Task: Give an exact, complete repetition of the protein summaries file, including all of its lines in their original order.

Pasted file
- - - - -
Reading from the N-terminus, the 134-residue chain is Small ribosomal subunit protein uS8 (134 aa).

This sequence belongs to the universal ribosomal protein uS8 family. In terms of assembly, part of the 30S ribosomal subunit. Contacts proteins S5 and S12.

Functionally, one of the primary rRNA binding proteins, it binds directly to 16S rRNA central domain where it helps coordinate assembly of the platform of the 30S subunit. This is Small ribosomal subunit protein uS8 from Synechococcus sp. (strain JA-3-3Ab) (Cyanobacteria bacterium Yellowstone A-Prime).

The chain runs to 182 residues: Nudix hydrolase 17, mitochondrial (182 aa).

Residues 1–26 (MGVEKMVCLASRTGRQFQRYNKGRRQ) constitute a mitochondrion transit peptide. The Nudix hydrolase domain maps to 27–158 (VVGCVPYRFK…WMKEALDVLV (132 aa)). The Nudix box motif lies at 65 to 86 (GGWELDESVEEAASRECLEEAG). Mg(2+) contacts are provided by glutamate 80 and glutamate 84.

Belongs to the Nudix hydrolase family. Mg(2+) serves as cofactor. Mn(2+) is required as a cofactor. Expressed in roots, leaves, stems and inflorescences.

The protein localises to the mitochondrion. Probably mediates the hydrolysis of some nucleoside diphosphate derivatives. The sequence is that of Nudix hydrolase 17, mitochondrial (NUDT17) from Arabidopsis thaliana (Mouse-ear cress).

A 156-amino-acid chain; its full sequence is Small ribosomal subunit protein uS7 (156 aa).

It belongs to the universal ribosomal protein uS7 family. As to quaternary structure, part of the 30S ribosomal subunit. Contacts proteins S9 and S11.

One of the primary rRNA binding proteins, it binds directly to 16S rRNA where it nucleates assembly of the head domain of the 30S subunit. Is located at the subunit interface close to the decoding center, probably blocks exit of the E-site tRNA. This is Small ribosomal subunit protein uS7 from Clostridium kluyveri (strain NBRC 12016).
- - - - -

Reading from the N-terminus, the 134-residue chain is Small ribosomal subunit protein uS8 (134 aa).

This sequence belongs to the universal ribosomal protein uS8 family. In terms of assembly, part of the 30S ribosomal subunit. Contacts proteins S5 and S12.

Functionally, one of the primary rRNA binding proteins, it binds directly to 16S rRNA central domain where it helps coordinate assembly of the platform of the 30S subunit. This is Small ribosomal subunit protein uS8 from Synechococcus sp. (strain JA-3-3Ab) (Cyanobacteria bacterium Yellowstone A-Prime).

The chain runs to 182 residues: Nudix hydrolase 17, mitochondrial (182 aa).

Residues 1–26 (MGVEKMVCLASRTGRQFQRYNKGRRQ) constitute a mitochondrion transit peptide. The Nudix hydrolase domain maps to 27–158 (VVGCVPYRFK…WMKEALDVLV (132 aa)). The Nudix box motif lies at 65 to 86 (GGWELDESVEEAASRECLEEAG). Mg(2+) contacts are provided by glutamate 80 and glutamate 84.

Belongs to the Nudix hydrolase family. Mg(2+) serves as cofactor. Mn(2+) is required as a cofactor. Expressed in roots, leaves, stems and inflorescences.

The protein localises to the mitochondrion. Probably mediates the hydrolysis of some nucleoside diphosphate derivatives. The sequence is that of Nudix hydrolase 17, mitochondrial (NUDT17) from Arabidopsis thaliana (Mouse-ear cress).

A 156-amino-acid chain; its full sequence is Small ribosomal subunit protein uS7 (156 aa).

It belongs to the universal ribosomal protein uS7 family. As to quaternary structure, part of the 30S ribosomal subunit. Contacts proteins S9 and S11.

One of the primary rRNA binding proteins, it binds directly to 16S rRNA where it nucleates assembly of the head domain of the 30S subunit. Is located at the subunit interface close to the decoding center, probably blocks exit of the E-site tRNA. This is Small ribosomal subunit protein uS7 from Clostridium kluyveri (strain NBRC 12016).